The Average Student Loan Debt
Where Do You Stand?
The average college student graduates with alarming amounts of debt. Who do you think is responsible for the costs? Graduates and parents who have signed on for multiple student loans are responsible for repayment, for as long as it takes.
While many parents have more financial experience, there are many more graduates who risk defaulting on student loan repayment due to lack of information and guidance.
Until recently graduates across the board have been completely unprepared to handle their loan repayment or manage student loan accounts. For this reason, more and more student loan providers and financial aid services have worked vigorously to present students with specialized loan products, such as affordable student consolidation loans, innovative deferment and student loan repayment options, all in a non-threatening manner.
College = Debt
Planning on college? Then plan on debt. Few Americans can simply write a check to cover cost of attendance. Regardless of the movement of the economy, it seems that college expenses continue to rise unaffected.
- Most undergraduate students graduate with close to $20,000 in student loan debt. This is a 108% increase in just a decade. And the differences are not that significant between public and private colleges anymore.
- Students who graduate from professional or vocational two-year programs are in debt as well. Many of them are responsible for nearly $10,000 in student loans.
- Graduate students must borrow even more on credit in order to complete their degrees. In fact the biggest borrowers of all are law students and medical students, both of whom end up with close to a whopping $100,000 in student loans! The earning potential in both fields is directly relative to the debt they have incurred, but most spend their first few years doing grunt labor as residents and as aides to established attorneys.
Student Debt Trends
As one might expect, the trend in student loan debt is directly relative to the continued rise in college tuition and expenses.
Federal vs. Private Loan Costs
A growing chorus of voices is sounding the alarm on student loans. Statistics reveal unexpected and dangerous trends: there are too many college students relying first on high interest, high limit alternative or private student loans than they are on low cost, low interest federal student loans. A fistful of factors has contributed, including: lack of proper financial aid guidance, an irresponsible lending environment, and unaffordable college tuition.
In the span of one academic year, 2004-2005, students increased their private loan debt by 30%.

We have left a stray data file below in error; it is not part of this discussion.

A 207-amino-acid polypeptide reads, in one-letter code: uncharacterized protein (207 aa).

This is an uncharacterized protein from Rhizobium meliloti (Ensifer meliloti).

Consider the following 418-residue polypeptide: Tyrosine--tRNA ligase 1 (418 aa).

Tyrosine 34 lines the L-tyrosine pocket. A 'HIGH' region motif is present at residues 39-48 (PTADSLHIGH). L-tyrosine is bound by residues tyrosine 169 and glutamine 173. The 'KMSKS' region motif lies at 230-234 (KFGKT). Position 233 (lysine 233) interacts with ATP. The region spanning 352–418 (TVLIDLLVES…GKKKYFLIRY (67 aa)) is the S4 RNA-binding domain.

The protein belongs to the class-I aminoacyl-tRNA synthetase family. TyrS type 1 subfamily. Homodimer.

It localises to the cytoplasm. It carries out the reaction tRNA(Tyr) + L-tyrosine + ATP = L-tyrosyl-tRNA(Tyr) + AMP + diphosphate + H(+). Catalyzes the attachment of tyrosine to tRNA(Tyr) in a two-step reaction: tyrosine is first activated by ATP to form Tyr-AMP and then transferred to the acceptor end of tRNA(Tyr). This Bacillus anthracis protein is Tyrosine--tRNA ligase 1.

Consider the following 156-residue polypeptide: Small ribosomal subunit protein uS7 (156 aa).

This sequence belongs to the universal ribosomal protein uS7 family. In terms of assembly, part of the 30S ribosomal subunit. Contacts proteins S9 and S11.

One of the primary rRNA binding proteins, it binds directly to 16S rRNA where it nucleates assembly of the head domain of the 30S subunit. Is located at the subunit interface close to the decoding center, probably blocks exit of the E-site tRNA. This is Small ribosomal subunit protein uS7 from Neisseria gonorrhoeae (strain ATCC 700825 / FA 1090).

Failure to File FAFSA and Debt Mounts
Even more egregious errors occur when student borrowers fail to file a Free Application for Federal Student Aid (FAFSA). This application provides direct access to low-cost federal loans and grants. It is also required for many other types of loans and scholarships from outside sources. So the student that fails to file is most likely missing out on college, working his or her tail off to put themselves through part-time, or borrowing high cost and completely unnecessary private loans.
Guess what? Close to 8 million students fail to file a FAFSA each year.1
Pell Grant Borrowers Carry More Debt
Another surprising trend: Low-income students that receive Pell Grants are more likely to carry significantly more student loan debt.2
Student Debt Sabotages Graduate and PhD Seekers
Consider this: one survey of college graduates revealed an overwhelming number of respondents that were sidetracked from graduate or post-graduate study due primarily to existing student loan debt.3 Does this mean that if we were not faced with the mountain of student loan bills that we would be a more well-educated society?
Managing Debt: One Encouraging Trend
Since the late 1990s there has been a significant increase in students who are now utilizing student loan consolidation products or deferment options to more carefully manage the burden of student loan debt. Once upon a time such resources were frowned upon, a clear indicator of a poor financial plan. By today’s standards they are flexible and forgiving debt management tools.
1“Missed Opportunities: Students Who Do Not Apply for Financial Aid,” ACE, October 2004, accessed October 15, 2007, http://www.cherrycommission.org/docs/Resources/Participation/Student_FinancialAidArticle.pdf.
2“Quick Facts About Student Debt,” Project on Student Debt, September 4, 2007, accessed October 15, 2007, http://projectonstudentdebt.org/pub_view.php?idx=125.
3Project on Student Debt.